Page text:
In darker situations, such as a stream in a forest on a cloudy day, shutter speeds as slow as 30 seconds can be obtained!

Neutral Density filter (before)

Neutral Density filter (after)

Always use a tripod when using strong ND filters to get long exposures so only the motion is blurred, not the things that are not moving!

Some will say that you can always stop down to a very small aperture such as F/16 or F/22 but keep in mind that most lenses will not be as sharp due to refraction issues at these small apertures. So unless you need the depth of field for an effect, apertures smaller than F/11 are not recommended for most lenses.
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Infrared, Exploring the World Beyond Visible Light

Infrared filter (before)

Infrared filter (after)

Ever wonder how to get those otherworldly effects where leaves are white in black & white photos instead of gray? An Infrared filter is the key. These filters are specifically designed to block visible light and only allow infrared light to pass through into the lens and camera.

Infrared filter (before)

Infrared filter (after)

Infrared photography yields very interesting, sometimes stunning, and creative results as objects in a scene can reflect infrared light very differently than normal light. A prime example is foliage. Leaves reflect a good mount of visible light but they reflect even more infrared light which is why they appear brighter in color infrared or while in black & white.
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How Filters Work
more at Hoya

Childhood During the Pre-Television Era

Consider outdoor playtime a rare activity for 21st century children. Now, everyone has their eyes glued on LED-screens. Even two-or-three-year-olds know how to take a selfie too, and play games via mobile apps. While technology is great as it makes every next generation smarter, we can’t help but miss the good old times, when kids were just being kids — simpler wants equals to supreme happiness.

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Childhood During the Pre-Television Era
more at Lomography

Mario Haberl | Melancholy Art

Melancholy Art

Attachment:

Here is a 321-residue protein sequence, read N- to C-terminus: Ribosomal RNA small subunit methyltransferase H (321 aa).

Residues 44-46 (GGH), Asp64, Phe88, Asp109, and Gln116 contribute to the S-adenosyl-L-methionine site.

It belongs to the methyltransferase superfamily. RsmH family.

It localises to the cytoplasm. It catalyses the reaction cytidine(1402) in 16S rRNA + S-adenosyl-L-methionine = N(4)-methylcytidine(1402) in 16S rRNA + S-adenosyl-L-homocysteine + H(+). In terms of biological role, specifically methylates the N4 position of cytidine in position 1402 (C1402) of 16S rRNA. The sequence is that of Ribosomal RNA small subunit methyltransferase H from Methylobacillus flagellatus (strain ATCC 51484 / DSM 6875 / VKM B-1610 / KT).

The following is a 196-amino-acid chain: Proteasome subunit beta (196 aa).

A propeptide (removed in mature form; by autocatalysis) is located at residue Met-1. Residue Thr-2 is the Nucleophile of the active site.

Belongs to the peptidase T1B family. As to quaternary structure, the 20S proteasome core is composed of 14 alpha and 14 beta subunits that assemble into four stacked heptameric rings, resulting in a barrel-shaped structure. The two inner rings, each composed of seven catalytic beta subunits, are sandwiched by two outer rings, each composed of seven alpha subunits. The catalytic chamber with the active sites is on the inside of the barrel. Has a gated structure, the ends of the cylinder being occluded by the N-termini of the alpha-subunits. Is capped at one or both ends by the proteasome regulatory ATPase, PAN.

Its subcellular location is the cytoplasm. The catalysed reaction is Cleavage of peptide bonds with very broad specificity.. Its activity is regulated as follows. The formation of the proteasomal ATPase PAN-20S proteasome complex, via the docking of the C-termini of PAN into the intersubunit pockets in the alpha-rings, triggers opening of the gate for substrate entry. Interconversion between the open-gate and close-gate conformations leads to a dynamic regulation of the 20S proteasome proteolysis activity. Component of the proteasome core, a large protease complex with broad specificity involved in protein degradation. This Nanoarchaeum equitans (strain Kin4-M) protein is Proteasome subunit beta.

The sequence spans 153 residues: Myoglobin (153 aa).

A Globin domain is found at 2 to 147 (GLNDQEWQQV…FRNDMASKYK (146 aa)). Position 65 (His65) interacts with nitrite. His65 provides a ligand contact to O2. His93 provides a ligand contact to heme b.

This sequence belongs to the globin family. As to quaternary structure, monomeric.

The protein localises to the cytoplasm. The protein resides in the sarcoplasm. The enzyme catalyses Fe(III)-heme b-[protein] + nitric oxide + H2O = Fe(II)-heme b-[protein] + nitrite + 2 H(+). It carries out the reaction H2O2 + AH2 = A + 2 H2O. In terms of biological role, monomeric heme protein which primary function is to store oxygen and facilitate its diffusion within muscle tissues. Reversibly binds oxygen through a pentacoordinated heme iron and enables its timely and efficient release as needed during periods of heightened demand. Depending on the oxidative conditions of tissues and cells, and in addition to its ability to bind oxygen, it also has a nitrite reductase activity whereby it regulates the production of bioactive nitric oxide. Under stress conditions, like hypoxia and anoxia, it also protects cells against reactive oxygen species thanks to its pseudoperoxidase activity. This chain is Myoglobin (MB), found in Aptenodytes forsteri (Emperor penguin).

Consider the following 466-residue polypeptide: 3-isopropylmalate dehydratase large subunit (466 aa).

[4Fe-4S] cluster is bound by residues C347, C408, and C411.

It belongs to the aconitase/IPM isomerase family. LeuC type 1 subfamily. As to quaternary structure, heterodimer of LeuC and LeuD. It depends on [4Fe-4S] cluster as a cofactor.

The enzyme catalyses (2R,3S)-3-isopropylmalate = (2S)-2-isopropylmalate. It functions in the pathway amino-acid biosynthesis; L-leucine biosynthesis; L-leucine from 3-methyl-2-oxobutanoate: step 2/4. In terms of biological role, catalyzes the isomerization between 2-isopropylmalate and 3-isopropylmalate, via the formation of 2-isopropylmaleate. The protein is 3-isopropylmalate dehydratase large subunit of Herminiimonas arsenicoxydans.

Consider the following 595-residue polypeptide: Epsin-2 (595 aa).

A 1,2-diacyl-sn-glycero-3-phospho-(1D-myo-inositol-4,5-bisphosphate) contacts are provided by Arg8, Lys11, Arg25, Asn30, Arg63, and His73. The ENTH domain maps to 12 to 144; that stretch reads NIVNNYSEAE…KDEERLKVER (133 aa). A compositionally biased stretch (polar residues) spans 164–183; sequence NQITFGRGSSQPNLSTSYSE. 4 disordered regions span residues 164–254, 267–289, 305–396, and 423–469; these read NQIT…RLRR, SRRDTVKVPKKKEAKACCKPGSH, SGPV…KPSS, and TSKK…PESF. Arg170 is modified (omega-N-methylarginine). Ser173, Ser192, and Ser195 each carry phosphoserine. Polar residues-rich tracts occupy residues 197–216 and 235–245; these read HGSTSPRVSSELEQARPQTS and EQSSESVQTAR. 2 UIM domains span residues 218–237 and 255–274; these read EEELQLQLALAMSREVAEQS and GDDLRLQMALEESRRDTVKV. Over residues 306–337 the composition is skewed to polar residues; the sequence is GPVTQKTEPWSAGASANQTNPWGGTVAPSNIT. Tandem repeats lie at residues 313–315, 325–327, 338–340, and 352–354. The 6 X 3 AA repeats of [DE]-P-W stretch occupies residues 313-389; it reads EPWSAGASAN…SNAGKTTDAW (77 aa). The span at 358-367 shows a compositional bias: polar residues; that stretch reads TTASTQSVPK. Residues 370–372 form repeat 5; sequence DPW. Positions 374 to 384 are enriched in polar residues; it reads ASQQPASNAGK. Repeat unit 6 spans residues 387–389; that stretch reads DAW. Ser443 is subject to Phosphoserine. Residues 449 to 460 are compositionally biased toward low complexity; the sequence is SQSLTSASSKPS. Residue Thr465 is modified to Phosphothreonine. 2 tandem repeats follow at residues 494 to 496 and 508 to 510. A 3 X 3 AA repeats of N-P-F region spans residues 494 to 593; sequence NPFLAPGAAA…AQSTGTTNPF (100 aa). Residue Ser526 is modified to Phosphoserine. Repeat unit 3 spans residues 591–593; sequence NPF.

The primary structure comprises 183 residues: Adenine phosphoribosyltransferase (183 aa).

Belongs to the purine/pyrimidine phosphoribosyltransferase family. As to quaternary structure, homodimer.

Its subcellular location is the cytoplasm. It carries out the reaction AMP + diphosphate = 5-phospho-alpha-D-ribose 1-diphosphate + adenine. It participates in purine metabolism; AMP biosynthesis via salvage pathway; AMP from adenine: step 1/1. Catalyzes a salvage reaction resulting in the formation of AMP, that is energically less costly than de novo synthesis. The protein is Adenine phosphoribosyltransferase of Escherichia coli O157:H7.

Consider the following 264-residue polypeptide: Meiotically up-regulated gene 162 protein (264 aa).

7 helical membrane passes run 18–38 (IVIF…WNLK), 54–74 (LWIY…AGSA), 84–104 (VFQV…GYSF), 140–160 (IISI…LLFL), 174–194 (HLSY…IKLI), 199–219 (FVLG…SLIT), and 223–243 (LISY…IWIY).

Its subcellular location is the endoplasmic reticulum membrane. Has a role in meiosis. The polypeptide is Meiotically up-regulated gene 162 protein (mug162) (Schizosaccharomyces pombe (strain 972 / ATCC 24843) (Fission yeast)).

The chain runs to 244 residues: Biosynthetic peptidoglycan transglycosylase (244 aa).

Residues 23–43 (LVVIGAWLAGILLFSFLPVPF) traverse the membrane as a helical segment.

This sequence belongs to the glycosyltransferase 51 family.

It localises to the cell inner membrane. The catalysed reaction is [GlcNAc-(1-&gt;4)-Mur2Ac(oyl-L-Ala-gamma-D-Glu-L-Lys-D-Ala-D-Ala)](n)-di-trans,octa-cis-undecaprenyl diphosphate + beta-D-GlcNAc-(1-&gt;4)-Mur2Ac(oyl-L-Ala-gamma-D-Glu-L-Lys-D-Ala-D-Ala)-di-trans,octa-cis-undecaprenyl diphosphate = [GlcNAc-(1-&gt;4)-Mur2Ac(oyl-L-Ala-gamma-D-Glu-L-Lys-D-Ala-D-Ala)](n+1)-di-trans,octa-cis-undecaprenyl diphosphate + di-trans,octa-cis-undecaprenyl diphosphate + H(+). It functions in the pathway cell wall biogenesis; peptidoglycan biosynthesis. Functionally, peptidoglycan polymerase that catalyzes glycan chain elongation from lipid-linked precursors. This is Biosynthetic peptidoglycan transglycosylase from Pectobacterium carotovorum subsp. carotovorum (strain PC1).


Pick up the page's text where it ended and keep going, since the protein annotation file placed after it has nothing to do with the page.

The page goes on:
Interview with Mario Haberl

I like to travel and take pictures of things that catch my eye and touch my heart on some level, that alone is my main inspiration. Sometimes, to realize my vision I use stock photos and mix them with my own photographs. Most of my images are already in my head. I usually create work based on an experience but sometimes I base my images on a song that I find inspirational.

Mario Haberl | Melancholy Art
more in Adore Noir Magazine

“Let us not be nasty to nature…”

Find out more about Sebastião Salgado’s observations on man and nature.
Sebastião Salgado is a master of black and white storytelling and spoke about his work at The Photography Show in the NEC, Birmingham, UK, on March 21. His carefully composed and highly evocative images of nature and man offer a telling commentary on the modern world. Now, in his 73rd year, he explains to CPN Editor David Corfield how, after a lifetime of study, he still struggles to understand man’s destructive nature…

“I hope I can show how we must help the world heal,” he concludes. “We are 7.5 billion people on this planet now, and our behaviour has to change. I hope my pictures can make a difference but I don’t believe so. With the right information and the goodwill of people altogether, then yes, perhaps. But just my pictures? I don’t believe so.”

more at Canon

Dress Up! Speak Up!

Madonna by Luigi & Iango
Vogue Germany April 2017

Dress Up! Speak Up!
Photographer: Luigi & Iango
Styling: Arianne Phillips
Hair: Andy Lecompte (Madonna), Luigi Murenu (Models)
Make up: Aaron Henrikson (Madonna), Virginia Young (Models)
Nails: Chiharu Natsume

Madonna by Luigi & Iango
more at Visualizing Fashion

Sport Allure

Johanna S by Baard Lund
for Glamour Italia – March 2017
I pezzi chiave ispirazione gym: tra tecnico e couture

sportallure02a sportallure02b sportallure02c sportallure02d sportallure02e sportallure02f sportallure02g— – —

Sport Allure
foto Baard Lunde
Capelli Loris Rocchi @ Close Up Milano.
Trucco Anna Maria Negri @ WM-Management.
Modella Johanna S @ Monster.
Ha collaborato Sara Mestriner.

more in Glamour